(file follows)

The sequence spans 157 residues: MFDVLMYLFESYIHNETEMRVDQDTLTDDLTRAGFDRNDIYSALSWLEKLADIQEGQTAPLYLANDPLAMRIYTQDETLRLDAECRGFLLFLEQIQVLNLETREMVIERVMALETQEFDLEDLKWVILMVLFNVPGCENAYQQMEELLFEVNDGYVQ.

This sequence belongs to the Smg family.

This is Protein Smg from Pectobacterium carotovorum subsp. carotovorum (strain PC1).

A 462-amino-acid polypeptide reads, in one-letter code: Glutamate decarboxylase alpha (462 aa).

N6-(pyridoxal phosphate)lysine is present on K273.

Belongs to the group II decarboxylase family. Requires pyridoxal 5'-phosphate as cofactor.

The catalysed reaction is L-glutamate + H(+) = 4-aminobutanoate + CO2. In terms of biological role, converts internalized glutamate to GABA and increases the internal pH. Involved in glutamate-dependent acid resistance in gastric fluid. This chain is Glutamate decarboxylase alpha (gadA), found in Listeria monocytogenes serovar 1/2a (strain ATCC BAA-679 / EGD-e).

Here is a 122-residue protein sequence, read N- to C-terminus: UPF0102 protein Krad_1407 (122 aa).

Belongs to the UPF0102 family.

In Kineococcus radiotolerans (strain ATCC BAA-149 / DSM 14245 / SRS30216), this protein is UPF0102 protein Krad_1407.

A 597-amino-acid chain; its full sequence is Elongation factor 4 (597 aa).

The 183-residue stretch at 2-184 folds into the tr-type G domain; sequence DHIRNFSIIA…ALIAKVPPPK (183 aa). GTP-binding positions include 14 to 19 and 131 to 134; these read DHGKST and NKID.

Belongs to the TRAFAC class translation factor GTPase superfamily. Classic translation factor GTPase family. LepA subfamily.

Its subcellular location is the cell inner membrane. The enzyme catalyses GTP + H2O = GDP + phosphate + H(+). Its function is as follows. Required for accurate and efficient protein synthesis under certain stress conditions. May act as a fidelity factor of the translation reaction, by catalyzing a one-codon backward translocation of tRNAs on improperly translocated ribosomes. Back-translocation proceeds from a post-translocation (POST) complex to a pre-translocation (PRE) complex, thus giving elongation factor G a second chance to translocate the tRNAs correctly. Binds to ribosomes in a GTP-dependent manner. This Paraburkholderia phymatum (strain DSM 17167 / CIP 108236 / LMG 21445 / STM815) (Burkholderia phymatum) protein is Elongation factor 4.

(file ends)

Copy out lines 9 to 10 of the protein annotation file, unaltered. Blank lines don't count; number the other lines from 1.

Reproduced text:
Belongs to the UPF0102 family.

In Kineococcus radiotolerans (strain ATCC BAA-149 / DSM 14245 / SRS30216), this protein is UPF0102 protein Krad_1407.